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Quagmire at Ground Zero

The Parthenon viewed through the glass of the New Acropolis Museum, Athens (Nikos Danilidis/New Acropolis Museum)

The newly postponed completion dates for New York City’s beleaguered and laggard World Trade Center reconstruction project have an unexpected but telling parallel in Bernard Tschumi’s much-delayed New Acropolis Museum in Athens. When the museum finally opened this summer, few commentators noted that it was to have been completed in time for the city’s 2004 Olympics. Some blamed the lapse on Hellenic inefficiency. Santiago Calatrava’s flamboyant and technically complicated Olympic Stadium was barely ready for the games, an athletic extravaganza that burdened the Greek government with a $7 billion debt.

Yet the New Acropolis Museum’s dilatory debut had less to do with an insolvent sponsor or lackadaisical contractors than it did with ancient ruins discovered during excavation, which required archaeological assessment and prompted design revisions. The five additional years it took to finish this showcase for Greece’s portion of the Parthenon marbles anticipated the revised architectural timeline for Ground Zero, revealed soon after the Athens museum opening.

As the eighth anniversary of the September 11, 2001, terrorist attacks approached, a now familiar ritual recurred. In the August 4 New York Daily News, Douglas Feiden reported that “the July 14 ‘confidential draft…risk analysis’ by the Lower Manhattan Construction Command Center (LMCCC) found that every blockbuster project at Ground Zero has fallen years behind.” Among these are the 102-story Freedom Tower, delayed another five years until 2018, and Calatrava’s birdlike Transportation Hub—which the architect drastically modified after cost estimates ballooned by some $1.1 billion to a total of $4.3 billion—which will open four years behind schedule, also in 2018.

More troubling to most Americans will be the realization that despite politicians’ repeated vows, the site’s focal September 11 Memorial will not be in place for the tenth anniversary of the disaster, but instead two years later—-if then. In mid October, the property’s leaseholder, Larry Silverstein, whose endless wrangling with the Port Authority has contributed much to the delays, suggested that even the revised dates are far too optimistic: “If you’re going the Port’s way, I think the time frame they set for completion is sometime around 2037.”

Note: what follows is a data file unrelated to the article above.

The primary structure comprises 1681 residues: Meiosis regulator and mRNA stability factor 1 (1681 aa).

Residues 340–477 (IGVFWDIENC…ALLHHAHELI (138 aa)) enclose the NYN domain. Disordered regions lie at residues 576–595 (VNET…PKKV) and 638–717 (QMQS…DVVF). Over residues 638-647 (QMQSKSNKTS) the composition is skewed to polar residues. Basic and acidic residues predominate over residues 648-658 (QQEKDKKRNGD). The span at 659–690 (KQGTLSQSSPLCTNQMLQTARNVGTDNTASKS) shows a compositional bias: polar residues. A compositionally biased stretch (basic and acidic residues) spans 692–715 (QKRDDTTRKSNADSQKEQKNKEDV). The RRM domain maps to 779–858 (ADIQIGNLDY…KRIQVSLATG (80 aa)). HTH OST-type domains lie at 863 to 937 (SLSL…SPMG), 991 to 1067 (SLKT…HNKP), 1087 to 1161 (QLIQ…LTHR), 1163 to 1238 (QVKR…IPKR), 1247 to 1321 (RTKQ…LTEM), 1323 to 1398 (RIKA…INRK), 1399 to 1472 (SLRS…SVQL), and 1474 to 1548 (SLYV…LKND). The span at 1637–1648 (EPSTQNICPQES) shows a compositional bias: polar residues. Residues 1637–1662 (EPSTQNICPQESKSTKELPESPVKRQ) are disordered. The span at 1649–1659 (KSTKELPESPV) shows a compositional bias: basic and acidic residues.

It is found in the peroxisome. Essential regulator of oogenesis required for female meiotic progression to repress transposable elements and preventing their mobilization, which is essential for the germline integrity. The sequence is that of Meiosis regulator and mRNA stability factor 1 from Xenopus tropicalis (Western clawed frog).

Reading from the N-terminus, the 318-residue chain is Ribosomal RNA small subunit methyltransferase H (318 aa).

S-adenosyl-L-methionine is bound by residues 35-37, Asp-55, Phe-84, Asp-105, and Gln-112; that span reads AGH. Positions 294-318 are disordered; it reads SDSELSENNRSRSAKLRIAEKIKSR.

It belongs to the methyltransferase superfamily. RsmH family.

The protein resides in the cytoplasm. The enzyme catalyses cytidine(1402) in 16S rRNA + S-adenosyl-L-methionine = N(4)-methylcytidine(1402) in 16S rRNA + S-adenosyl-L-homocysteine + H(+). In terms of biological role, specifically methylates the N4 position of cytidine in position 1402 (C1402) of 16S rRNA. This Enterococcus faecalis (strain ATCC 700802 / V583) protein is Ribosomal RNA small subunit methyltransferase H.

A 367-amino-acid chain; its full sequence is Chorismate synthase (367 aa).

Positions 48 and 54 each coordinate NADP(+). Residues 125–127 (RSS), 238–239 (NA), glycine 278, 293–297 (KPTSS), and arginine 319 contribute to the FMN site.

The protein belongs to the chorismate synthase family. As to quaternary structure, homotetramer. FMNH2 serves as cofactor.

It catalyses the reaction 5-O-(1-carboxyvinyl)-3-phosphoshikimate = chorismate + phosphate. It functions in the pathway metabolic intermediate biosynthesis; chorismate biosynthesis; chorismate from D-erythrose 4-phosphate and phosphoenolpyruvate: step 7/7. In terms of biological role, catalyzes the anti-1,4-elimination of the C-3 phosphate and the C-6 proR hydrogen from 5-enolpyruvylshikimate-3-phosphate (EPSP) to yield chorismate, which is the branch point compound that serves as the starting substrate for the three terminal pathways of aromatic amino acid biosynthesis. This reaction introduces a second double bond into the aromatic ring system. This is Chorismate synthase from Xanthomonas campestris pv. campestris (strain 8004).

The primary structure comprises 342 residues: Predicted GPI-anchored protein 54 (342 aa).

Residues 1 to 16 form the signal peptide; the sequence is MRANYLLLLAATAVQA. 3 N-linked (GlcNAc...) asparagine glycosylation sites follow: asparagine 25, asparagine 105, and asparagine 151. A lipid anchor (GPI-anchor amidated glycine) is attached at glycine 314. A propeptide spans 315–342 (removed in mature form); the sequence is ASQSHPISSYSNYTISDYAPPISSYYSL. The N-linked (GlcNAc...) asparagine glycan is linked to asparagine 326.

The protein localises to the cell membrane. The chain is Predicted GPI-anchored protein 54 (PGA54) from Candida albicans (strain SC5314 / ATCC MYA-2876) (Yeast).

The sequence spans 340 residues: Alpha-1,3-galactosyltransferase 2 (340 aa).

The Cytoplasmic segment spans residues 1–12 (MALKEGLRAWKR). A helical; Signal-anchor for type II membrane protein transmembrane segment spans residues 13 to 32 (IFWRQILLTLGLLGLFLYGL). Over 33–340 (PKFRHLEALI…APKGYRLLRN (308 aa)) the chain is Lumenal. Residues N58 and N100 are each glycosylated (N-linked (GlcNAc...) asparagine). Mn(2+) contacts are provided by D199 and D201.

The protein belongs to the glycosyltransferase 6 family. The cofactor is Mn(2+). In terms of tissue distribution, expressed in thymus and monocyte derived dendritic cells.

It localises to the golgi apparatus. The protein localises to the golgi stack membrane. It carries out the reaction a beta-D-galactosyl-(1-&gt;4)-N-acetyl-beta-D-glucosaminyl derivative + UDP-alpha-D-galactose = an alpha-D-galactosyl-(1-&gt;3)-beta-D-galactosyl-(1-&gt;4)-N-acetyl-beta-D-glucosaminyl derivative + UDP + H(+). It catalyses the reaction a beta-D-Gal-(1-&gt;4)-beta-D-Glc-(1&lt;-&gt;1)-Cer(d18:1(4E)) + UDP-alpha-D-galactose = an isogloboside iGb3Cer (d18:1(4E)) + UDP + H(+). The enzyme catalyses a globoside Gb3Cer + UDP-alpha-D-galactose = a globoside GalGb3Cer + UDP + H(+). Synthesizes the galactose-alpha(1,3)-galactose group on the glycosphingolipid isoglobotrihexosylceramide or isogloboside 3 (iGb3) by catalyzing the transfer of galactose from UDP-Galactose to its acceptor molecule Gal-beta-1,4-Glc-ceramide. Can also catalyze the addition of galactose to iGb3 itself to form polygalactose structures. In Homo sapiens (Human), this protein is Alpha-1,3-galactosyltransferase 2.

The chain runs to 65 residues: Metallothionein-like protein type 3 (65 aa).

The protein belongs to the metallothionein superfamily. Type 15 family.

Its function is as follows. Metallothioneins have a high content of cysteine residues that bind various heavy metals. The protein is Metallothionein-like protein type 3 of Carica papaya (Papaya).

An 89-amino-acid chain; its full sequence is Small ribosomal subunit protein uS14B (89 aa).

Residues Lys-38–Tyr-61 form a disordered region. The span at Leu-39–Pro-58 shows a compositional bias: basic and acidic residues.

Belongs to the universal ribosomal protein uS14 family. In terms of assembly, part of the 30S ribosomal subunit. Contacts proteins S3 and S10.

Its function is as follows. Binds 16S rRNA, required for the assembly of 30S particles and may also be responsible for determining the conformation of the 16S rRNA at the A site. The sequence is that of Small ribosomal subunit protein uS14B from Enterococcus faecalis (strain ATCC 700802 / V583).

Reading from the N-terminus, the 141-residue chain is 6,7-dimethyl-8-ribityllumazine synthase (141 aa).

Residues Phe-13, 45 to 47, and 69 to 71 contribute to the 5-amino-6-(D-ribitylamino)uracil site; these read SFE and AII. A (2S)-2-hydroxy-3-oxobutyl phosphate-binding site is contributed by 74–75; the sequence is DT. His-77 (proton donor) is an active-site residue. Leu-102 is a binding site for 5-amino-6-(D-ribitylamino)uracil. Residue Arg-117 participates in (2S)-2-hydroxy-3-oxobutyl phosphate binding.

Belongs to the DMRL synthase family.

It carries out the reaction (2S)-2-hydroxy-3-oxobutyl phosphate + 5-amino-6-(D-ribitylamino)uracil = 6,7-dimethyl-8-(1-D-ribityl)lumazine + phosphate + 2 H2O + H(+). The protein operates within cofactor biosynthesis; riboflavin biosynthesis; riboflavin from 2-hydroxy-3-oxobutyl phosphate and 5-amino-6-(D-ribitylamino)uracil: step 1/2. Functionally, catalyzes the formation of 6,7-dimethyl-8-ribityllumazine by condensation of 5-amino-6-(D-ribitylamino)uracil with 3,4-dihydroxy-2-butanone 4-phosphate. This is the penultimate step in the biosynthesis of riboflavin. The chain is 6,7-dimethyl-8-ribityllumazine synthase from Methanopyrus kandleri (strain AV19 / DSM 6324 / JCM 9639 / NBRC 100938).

Parallels between the Parthenon and the World Trade Center began with the Cassandra-like prophecy of Ada Louise Huxtable, who within days of the September 11 catastrophe, predicted with eerie detail what a bureaucratic boondoggle this emotionally fraught and politically loaded endeavor would quickly become.

The New Acropolis Museum’s unveiling in June brought to mind the controversy that surrounded the genesis of the Parthenon itself—2,600 years earlier. This celebrated landmark superseded an earlier Acropolis temple to Athena that the Persians destroyed in 480 BC, following their victory at Thermopylae, just after the allied Greek city-states of the Delian League swore the Oath of Plataea, whereby shrines devastated by their Asiatic enemy would not be rebuilt. Instead, such ruins were meant to stand not only as memorials but as mute admonitions against civic unpreparedness. The remains of the so-called proto-Parthenon stood for three decades because of that prohibition on rebuilding, until 450 BC, when the Peace of Callias ended the Persian Wars and nullified the Greek anti-reconstruction pact. Nonetheless, Athenian traditionalists warned that to rebuild the old temple was an act of hubris, so the new sanctuary was positioned elsewhere on the Acropolis.

Few may have expected a modern Parthenon to rise from the ashes of Ground Zero, but neither did many foresee an architectural quagmire that so painfully reflects the state of our nation in the wake of September 11. Thus it was no surprise that today’s quintessential right-wing broadcasting demagogue, Glenn Beck of the Fox News Channel, inveighed against the latest World Trade Center delays in his inimitable fashion. “If it were up to you or me, just regular schmoes in America,” Beck assured his listeners,

the Freedom Tower would have been done years ago. And it wouldn’t have been the Freedom Tower, it would have been the Freedom Towers—because we would’ve built both of these towers back the way they were before! Except we would’ve built them stronger! We would’ve built them in a way that resisted attack! And you know what? My guess is they would’ve been twenty-five stories taller, with a big, fat “Come and try that again” sign on top. We would’ve built it with our bare hands if we had to, because that’s what Americans do.

Just as predictably, there has already been much blame-shifting among the agencies and officials responsible for this urban-planning debacle. What seems clear, even before more detailed accounts emerge, is that the fundamental mistake was to let this highly symbolic scheme remain in the grasp of a commercial real estate developer. Although a public buyout of Larry Silverstein was deemed beyond the resources of “wartime” government, that would have been the best way to free the site and rethink the future of Ground Zero with anything like the idealism we still see manifest atop the Acropolis.

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